Surgical Dislocation Technique for the Treatment of Acetabular Fractures



Surgical hip dislocation allows for a 360° view of the acetabulum and may facilitate a reduction in selected acetabular fractures. To our knowledge there is no description in the literature of the different techniques used to reduce acetabular fractures through this approach. The aims of this study are to describe a technique of hip surgical dislocation to treat a variety of acetabular fracture patterns and to ascertain the early results with this technique, including the quality of fracture reductions achieved, clinical results, operative time, and complications such as avascular necrosis and heterotopic ossification.

Description of Technique

The procedure involves digastric trochanteric flip osteotomy and safe dislocation of the femoral head, preserving its vessels. T-type, transverse fractures alone or associated with posterior wall could be reduced with specific clamps and reduction adequacy can be judged by direct view. Anterior column fixation could be performed with one or two screws; the posterior column could be fixed with a single posterior plate or with two plates if a transverse fracture is associated with a posterior wall fracture.


Between 2005 and 2011, we used this approach selectively to manage those types of fractures; during the period in question, we treated 312 acetabular fractures surgically, of which 31 (10%) were treated using this approach. Patient demographic, injury, and surgical variables as well as complications were recorded. Outcomes were evaluated with the Merle d’Aubigné and Postel system. Radiographic outcome was scored according to Matta’s criteria on postoperative radiographs (AP and Judet views). Minimum followup was 24 months (mean, 43 months; range, 24–87 months).


Fracture reduction was defined as anatomic in 65% cases, imperfect in 16%, and poor in 19%. Mean Merle d’Aubigné score was 15 points (out of 18, with higher scores being better). Two patients developed symptomatic femoral head avascular necrosis.


In complex cases, surgical dislocation presents several advantages; a single approach may reduce surgical time, permit direct intraarticular assessment, and facilitate screw placement closer to the articular surface. It also presents several limitations; some difficulties with bone-reduction clamp positioning, limited fixation of the anterior column, and a small risk of greater trochanter malunion.

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We acknowledge the important assistance of Gianluca Amadore, IT administrator, for radiographic information technology support. We would like to thank Dr. Marco M. Favuto for his help with the revision of the discussion session.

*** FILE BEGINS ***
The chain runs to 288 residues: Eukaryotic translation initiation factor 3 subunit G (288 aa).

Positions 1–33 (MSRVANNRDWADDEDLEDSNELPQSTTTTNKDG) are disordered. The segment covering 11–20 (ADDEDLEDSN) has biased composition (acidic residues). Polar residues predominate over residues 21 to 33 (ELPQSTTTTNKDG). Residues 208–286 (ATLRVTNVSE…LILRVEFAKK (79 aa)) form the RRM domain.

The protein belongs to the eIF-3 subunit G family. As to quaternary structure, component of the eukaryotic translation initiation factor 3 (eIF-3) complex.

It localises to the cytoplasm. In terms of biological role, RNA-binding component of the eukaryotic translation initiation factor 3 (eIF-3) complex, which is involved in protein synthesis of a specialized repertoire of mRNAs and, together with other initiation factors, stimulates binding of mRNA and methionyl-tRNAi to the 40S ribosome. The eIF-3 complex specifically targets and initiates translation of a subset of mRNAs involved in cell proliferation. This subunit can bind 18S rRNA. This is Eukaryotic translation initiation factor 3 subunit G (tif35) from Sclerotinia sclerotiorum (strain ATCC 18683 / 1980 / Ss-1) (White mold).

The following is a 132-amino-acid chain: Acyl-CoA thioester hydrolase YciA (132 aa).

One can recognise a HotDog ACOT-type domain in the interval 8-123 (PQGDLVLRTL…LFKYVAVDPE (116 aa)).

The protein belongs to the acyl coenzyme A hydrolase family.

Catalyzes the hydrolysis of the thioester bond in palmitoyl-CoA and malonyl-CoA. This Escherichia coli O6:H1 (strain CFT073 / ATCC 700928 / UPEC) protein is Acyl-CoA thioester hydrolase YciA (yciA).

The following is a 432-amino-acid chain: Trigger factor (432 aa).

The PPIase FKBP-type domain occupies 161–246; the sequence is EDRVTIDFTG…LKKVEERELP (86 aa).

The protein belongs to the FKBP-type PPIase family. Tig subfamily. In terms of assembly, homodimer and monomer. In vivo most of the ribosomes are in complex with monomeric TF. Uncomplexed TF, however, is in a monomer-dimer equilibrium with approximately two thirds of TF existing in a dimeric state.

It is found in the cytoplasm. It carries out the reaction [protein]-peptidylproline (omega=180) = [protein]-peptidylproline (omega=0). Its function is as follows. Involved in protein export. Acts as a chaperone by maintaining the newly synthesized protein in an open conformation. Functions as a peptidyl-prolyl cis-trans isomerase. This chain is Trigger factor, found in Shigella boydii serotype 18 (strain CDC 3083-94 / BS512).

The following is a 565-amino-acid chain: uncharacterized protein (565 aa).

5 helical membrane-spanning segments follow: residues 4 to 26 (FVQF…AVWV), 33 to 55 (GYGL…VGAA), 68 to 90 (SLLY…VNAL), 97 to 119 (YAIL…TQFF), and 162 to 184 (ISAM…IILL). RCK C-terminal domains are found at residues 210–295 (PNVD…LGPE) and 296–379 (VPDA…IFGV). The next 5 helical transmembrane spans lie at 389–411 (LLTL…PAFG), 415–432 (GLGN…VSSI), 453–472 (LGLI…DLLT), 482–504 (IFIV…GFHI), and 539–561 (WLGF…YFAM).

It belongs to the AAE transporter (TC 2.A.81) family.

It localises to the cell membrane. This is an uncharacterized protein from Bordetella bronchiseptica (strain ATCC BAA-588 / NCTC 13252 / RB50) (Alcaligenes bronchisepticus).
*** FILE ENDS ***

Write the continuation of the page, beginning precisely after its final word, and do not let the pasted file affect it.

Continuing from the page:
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Correspondence to Alessandro Aprato MD.

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Each author certifies that his or her institution approved the human protocol for this investigation, that all investigations were conducted in conformity with ethical principles of research, and that informed consent for participation in the study was obtained.

This study was performed in the Orthopaedic Department, San Luigi Hospital of Orbassano, University of Turin, Turin, Italy.

Electronic supplementary material

Below is the link to the electronic supplementary material.

Video 1 The different techniques for the reduction of fractures through the surgical dislocation technique are shown. (WMV 339487 kb)

Video 2 Reduction of a transverse fracture is commonly performed by pushing the inferior part of the pelvic brim outward and downward. (AVI 39548 kb)

Supplementary material (DOC 22 kb)

Video 1 The different techniques for the reduction of fractures through the surgical dislocation technique are shown. (WMV 339487 kb)

Video 2 Reduction of a transverse fracture is commonly performed by pushing the inferior part of the pelvic brim outward and downward. (AVI 39548 kb)

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Masse, A., Aprato, A., Rollero, L. et al. Surgical Dislocation Technique for the Treatment of Acetabular Fractures. Clin Orthop Relat Res 471, 4056–4064 (2013).

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  • Femoral Head
  • Heterotopic Ossification
  • Acetabular Fracture
  • Anterior Column
  • Transverse Fracture